Saturday, January 01, 2005

Althouse on Judicial Independence

by Tom Bozzo

Ann Althouse reviews today's NYT piece on Chief Justice Rehnquist's year-end report and opines that perceived threats to judicial independence are overblown.

Maybe, though as an indication of how one's political outlook shades one's reaction to the news, seeing Rehnquist worried about judicial independence — under Republican congressional oversight and after having installed the sitting and recently re-elected Republican president — makes me consider excavating a safe room under the garage slab.

Among other things, Prof. Althouse tries to put a reasonable spin on the "Reaffirmation of American Independence Resolution" by noting language in its text focusing on "inappropriate ... reliance" (emphasis added) on foreign legal precedents. This would appear to be something of a fig leaf, as the sponsor's web page on the resolution states that the intent is to

"[affirm] the Sense of Congress that judicial decisions should not be based on any foreign laws, court decisions, or pronouncements of foreign governments unless they are expressly approved by Congress" (emphasis added again).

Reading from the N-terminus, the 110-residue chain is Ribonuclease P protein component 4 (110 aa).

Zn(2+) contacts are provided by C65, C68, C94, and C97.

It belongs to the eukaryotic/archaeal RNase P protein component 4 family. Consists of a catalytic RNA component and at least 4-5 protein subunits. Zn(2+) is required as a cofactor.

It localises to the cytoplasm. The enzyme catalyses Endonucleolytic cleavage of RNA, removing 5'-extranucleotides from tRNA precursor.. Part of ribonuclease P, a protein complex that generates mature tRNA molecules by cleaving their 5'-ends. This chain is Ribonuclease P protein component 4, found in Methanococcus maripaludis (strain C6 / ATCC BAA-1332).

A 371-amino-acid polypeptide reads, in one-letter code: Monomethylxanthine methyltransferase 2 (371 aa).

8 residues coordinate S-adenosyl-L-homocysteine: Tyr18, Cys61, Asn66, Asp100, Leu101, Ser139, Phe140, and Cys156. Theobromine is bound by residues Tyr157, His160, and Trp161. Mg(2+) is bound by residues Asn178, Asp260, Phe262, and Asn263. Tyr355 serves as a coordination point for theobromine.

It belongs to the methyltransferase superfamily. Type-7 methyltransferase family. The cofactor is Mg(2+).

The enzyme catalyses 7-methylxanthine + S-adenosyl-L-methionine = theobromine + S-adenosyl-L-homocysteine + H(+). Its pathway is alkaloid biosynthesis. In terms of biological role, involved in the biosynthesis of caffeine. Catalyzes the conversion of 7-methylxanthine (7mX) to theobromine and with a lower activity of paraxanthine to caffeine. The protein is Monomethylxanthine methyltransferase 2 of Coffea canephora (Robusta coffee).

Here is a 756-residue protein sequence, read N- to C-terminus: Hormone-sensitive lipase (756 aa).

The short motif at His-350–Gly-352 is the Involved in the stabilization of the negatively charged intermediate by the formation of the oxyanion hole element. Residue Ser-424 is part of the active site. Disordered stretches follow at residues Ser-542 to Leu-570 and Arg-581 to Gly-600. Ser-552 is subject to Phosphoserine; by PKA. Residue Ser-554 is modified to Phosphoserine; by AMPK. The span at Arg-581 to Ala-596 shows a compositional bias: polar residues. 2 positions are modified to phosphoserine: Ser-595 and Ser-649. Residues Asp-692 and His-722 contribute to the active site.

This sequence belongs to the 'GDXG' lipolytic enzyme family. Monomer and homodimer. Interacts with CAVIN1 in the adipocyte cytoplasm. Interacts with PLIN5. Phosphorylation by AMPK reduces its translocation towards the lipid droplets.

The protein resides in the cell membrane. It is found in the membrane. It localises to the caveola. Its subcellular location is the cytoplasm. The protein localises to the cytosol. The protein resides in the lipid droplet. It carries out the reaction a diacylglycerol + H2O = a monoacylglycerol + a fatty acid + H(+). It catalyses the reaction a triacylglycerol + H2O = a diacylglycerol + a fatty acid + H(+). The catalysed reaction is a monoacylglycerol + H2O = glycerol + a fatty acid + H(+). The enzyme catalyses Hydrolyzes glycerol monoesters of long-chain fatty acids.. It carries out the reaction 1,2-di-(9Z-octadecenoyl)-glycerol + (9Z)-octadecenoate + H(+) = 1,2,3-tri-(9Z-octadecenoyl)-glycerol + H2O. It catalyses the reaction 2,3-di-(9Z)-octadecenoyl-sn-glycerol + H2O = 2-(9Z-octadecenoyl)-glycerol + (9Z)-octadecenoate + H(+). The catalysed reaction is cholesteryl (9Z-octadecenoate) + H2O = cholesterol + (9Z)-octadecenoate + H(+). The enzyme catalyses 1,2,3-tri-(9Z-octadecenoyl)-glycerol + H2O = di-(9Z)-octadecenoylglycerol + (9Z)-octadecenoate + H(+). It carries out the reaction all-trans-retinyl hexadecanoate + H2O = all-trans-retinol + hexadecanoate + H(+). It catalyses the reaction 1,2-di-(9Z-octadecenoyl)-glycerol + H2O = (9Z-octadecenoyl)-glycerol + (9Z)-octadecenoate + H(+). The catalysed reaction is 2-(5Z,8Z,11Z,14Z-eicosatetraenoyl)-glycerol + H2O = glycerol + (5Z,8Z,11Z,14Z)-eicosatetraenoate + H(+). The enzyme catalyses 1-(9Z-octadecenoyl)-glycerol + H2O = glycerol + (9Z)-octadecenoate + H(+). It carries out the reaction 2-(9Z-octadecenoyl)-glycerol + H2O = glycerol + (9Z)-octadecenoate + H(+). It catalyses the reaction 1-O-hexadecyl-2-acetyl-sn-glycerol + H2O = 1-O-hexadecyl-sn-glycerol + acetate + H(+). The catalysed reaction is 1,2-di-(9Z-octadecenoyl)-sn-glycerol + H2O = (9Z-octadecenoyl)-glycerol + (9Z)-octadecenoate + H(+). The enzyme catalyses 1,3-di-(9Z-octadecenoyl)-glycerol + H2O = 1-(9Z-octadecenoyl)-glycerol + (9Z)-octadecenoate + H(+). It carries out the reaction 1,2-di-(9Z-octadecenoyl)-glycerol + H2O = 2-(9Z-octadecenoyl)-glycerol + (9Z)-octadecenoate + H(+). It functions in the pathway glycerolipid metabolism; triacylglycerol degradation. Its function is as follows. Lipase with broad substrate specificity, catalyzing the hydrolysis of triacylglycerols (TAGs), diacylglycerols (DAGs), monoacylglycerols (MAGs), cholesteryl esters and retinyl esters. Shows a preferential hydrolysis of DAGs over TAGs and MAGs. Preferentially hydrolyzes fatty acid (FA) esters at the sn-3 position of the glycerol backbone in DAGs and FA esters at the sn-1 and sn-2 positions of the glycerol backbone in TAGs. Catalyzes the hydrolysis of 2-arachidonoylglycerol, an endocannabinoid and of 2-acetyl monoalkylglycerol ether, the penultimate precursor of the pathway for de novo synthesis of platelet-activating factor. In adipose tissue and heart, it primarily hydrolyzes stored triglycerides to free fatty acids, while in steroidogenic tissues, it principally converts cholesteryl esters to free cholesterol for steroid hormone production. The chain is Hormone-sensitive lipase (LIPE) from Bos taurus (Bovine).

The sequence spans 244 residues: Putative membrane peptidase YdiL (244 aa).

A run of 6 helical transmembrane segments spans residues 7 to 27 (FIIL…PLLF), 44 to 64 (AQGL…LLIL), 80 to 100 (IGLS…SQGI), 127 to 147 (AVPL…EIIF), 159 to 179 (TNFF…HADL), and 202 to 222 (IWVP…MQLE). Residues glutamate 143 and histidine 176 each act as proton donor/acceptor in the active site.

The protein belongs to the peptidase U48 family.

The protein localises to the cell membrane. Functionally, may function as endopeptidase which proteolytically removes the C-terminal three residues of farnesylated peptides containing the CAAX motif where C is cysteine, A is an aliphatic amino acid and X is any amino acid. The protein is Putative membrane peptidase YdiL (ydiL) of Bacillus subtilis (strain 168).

A moderate interpretation of the resolution, if there is one, would arguably be better approached through the resolution's exception for "foreign judgments, laws, or pronouncements... [that] otherwise inform an understanding of the original meaning of the laws of the United States."

I can guess why Reps. Feeney and Goodlatte qualify "meaning" with "original," though as a practical matter I could see "original meaning" being sufficiently vague as to exclude less foreign law (or court decisions, etc.) from U.S. courts' consideration than the authors of the resolution seem to intend — at least until legislation routinely is preceded by nationalistic Congressional "findings."
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